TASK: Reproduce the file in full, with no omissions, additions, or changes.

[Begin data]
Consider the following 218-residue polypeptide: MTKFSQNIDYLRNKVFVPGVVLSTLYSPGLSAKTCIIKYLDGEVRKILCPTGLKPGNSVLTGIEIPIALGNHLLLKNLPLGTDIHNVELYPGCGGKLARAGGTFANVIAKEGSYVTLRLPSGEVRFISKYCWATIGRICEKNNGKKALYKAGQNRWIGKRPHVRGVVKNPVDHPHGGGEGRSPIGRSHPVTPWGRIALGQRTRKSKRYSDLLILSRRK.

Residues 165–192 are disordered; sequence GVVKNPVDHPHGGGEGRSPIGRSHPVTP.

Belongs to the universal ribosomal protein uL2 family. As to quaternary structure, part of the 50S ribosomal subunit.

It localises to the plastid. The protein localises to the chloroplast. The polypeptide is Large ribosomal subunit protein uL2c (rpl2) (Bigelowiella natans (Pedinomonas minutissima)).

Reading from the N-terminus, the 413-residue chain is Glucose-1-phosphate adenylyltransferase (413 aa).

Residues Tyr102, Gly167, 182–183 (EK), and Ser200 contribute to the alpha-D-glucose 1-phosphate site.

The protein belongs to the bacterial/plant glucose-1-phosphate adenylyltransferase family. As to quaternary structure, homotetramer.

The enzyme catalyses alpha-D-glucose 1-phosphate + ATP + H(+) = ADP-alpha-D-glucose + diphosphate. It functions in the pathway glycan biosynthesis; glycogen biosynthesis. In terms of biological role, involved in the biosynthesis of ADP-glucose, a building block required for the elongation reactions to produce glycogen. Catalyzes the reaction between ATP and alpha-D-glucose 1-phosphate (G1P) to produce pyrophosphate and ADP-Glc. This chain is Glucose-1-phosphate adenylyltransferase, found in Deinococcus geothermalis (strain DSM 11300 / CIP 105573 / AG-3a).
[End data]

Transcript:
Consider the following 218-residue polypeptide: MTKFSQNIDYLRNKVFVPGVVLSTLYSPGLSAKTCIIKYLDGEVRKILCPTGLKPGNSVLTGIEIPIALGNHLLLKNLPLGTDIHNVELYPGCGGKLARAGGTFANVIAKEGSYVTLRLPSGEVRFISKYCWATIGRICEKNNGKKALYKAGQNRWIGKRPHVRGVVKNPVDHPHGGGEGRSPIGRSHPVTPWGRIALGQRTRKSKRYSDLLILSRRK.

Residues 165–192 are disordered; sequence GVVKNPVDHPHGGGEGRSPIGRSHPVTP.

Belongs to the universal ribosomal protein uL2 family. As to quaternary structure, part of the 50S ribosomal subunit.

It localises to the plastid. The protein localises to the chloroplast. The polypeptide is Large ribosomal subunit protein uL2c (rpl2) (Bigelowiella natans (Pedinomonas minutissima)).

Reading from the N-terminus, the 413-residue chain is Glucose-1-phosphate adenylyltransferase (413 aa).

Residues Tyr102, Gly167, 182–183 (EK), and Ser200 contribute to the alpha-D-glucose 1-phosphate site.

The protein belongs to the bacterial/plant glucose-1-phosphate adenylyltransferase family. As to quaternary structure, homotetramer.

The enzyme catalyses alpha-D-glucose 1-phosphate + ATP + H(+) = ADP-alpha-D-glucose + diphosphate. It functions in the pathway glycan biosynthesis; glycogen biosynthesis. In terms of biological role, involved in the biosynthesis of ADP-glucose, a building block required for the elongation reactions to produce glycogen. Catalyzes the reaction between ATP and alpha-D-glucose 1-phosphate (G1P) to produce pyrophosphate and ADP-Glc. This chain is Glucose-1-phosphate adenylyltransferase, found in Deinococcus geothermalis (strain DSM 11300 / CIP 105573 / AG-3a).